David Chiu Wants to Hear Your Ideas for New Laws

Ever wanted the glory of being a politician without any of the bullshit? If you live in California’s 17th Assembly District (which includes San Francisco), you’ll soon have your chance.

Assemblyman David Chiu, who represents the district, today launched a new initiative/contest called “There Ought to be a Law,” whereby average taxpayers like you and me can finally moonlight as lawmakers. Chiu is asking constituents in his district to propose new legislation for the 2016 legislative year, noting, “Some of the most interesting pieces of legislation I have worked on throughout my career came directly from constituents who are dealing with challenges or see opportunities in their everyday lives.”

[jump] The idea was inspired by state Sen. Jerry Hill (D-San Mateo), who has sponsored the same program for the past eight years. Past proposals that Hill actually introduced in the Senate include increasing fines for commercial trucks that spill debris on roads and highways; a mandate that firms sending solicitation letters that appear to be from government agencies include a disclaimer that they’re not actually working on behalf of the government; and exempting California’s roughly 250 all-volunteer fire departments from sales tax on fundraising activities.

Jennifer Kwart, a spokeswoman from Chiu’s office, says the Assemblyman isn’t hankering after particular ideas or issue areas. She adds that the office is also prepared to sift through the inevitable flood of crackpot proposals.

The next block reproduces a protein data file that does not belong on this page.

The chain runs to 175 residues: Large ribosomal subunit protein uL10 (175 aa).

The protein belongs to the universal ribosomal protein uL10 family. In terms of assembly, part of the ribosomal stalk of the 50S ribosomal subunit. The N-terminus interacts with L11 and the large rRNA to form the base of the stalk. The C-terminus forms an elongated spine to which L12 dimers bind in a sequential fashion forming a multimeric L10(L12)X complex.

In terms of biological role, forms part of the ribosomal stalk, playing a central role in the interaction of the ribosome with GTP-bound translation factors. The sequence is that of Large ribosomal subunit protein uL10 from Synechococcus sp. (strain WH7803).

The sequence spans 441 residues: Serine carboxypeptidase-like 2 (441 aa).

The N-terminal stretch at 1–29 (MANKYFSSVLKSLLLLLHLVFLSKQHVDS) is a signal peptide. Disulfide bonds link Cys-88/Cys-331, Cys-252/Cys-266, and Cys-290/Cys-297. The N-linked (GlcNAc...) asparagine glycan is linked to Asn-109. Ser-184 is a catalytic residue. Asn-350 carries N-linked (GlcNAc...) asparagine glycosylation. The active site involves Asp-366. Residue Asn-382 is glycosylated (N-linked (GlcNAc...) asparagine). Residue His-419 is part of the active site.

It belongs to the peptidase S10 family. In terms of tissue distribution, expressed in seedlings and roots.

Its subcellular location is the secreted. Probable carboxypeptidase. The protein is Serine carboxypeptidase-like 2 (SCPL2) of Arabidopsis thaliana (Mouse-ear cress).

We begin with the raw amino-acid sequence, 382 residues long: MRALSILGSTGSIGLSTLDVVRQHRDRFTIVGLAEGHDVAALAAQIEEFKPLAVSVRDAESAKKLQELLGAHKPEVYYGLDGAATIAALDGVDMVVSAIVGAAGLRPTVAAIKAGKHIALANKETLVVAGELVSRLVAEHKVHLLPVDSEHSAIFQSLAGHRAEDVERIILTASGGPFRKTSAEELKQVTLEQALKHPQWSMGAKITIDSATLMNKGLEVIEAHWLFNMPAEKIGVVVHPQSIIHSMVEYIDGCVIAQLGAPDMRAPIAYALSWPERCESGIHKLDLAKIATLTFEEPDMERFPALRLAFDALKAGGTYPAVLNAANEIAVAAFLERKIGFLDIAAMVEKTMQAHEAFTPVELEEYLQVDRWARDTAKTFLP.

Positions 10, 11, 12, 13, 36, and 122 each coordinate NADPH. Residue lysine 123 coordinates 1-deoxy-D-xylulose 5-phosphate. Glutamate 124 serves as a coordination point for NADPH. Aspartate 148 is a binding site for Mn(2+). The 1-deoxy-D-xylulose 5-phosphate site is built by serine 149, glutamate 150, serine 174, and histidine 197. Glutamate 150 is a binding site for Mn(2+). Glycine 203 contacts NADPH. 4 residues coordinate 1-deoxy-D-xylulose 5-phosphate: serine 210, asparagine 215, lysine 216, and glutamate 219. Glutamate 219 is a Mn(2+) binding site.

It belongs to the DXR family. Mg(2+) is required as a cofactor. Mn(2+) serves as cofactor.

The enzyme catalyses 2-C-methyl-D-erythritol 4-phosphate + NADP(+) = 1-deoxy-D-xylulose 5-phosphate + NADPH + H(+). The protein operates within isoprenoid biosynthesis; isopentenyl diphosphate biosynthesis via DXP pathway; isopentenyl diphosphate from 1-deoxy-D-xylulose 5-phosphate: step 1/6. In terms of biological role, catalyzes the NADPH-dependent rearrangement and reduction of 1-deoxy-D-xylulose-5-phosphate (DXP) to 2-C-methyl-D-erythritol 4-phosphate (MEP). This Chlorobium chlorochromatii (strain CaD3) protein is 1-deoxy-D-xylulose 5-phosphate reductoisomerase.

“Good ideas to solve problems or create new opportunities” sometimes come from the unlikeliest of places, she says with admirable optimism.

In some ways, the idea is similar to the SFMTA's recent survey about illegal church double parking. That nine-question rabbit hole also featured an open-ended response option where locals could unload their grievances — many of which, I'm willing to bet, were totally unhelpful.  

Maybe that's why Chiu's office says he's focused on proposals that are “realistic and have a feasible chance of being passed in Sacramento.”

If you’re inspired to suggest a new law for 2016, you have until Jan. 15, 2016 to do so. Here’s how. 

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